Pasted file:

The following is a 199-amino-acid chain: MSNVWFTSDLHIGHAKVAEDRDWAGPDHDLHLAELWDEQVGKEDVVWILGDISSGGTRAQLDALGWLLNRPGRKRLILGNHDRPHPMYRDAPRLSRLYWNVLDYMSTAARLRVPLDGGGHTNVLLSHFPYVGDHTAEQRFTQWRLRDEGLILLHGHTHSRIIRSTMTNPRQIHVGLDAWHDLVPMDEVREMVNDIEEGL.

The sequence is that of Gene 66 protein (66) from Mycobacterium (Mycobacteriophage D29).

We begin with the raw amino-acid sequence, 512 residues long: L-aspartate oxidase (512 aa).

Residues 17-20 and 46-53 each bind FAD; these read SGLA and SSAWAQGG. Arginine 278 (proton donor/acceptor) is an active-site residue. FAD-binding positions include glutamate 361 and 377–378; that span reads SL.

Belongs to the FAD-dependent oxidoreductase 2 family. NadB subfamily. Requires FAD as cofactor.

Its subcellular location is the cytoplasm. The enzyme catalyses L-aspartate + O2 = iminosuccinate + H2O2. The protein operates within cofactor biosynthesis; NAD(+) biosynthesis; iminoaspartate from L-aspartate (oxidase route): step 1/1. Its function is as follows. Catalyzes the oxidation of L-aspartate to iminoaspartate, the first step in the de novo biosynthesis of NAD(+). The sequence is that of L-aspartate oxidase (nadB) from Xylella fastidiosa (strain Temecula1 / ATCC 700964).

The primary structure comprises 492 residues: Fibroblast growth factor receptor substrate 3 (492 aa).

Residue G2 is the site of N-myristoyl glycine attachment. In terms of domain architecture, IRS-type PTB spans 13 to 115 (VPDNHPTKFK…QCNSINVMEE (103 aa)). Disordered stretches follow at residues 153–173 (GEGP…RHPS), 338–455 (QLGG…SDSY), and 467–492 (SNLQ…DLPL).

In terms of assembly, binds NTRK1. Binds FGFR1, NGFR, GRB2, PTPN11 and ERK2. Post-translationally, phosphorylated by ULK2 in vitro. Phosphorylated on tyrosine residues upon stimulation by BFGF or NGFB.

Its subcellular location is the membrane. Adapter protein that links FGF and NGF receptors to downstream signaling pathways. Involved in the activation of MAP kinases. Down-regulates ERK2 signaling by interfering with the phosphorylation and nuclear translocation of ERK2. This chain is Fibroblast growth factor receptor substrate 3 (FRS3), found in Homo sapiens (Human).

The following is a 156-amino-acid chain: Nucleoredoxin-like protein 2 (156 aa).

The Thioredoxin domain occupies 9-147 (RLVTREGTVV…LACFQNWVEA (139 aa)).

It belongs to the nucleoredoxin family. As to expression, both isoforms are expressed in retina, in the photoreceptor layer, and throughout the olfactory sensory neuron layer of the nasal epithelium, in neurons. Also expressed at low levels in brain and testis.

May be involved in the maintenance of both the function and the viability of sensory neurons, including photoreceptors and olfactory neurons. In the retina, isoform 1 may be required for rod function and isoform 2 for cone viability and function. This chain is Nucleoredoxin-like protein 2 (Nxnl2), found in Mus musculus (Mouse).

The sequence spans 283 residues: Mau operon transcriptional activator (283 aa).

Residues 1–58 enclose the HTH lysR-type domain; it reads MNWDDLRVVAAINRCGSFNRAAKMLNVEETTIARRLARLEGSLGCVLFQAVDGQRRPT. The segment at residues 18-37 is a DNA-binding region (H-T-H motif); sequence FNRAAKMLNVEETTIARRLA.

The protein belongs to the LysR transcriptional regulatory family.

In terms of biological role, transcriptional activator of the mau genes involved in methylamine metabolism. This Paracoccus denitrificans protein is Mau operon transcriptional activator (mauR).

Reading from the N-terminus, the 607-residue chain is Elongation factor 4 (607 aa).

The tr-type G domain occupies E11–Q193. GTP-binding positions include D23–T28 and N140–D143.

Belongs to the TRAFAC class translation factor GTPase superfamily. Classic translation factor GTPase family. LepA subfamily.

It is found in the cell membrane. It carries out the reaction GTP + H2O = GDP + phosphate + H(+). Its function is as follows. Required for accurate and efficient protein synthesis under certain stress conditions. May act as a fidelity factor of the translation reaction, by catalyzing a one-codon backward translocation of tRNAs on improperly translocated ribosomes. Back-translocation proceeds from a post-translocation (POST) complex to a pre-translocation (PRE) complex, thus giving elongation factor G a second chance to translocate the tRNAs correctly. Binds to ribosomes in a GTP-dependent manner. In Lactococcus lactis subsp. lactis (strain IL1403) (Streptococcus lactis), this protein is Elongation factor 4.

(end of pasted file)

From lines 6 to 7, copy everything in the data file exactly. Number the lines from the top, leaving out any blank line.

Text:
Its subcellular location is the cytoplasm. The enzyme catalyses L-aspartate + O2 = iminosuccinate + H2O2. The protein operates within cofactor biosynthesis; NAD(+) biosynthesis; iminoaspartate from L-aspartate (oxidase route): step 1/1. Its function is as follows. Catalyzes the oxidation of L-aspartate to iminoaspartate, the first step in the de novo biosynthesis of NAD(+). The sequence is that of L-aspartate oxidase (nadB) from Xylella fastidiosa (strain Temecula1 / ATCC 700964).

The primary structure comprises 492 residues: Fibroblast growth factor receptor substrate 3 (492 aa).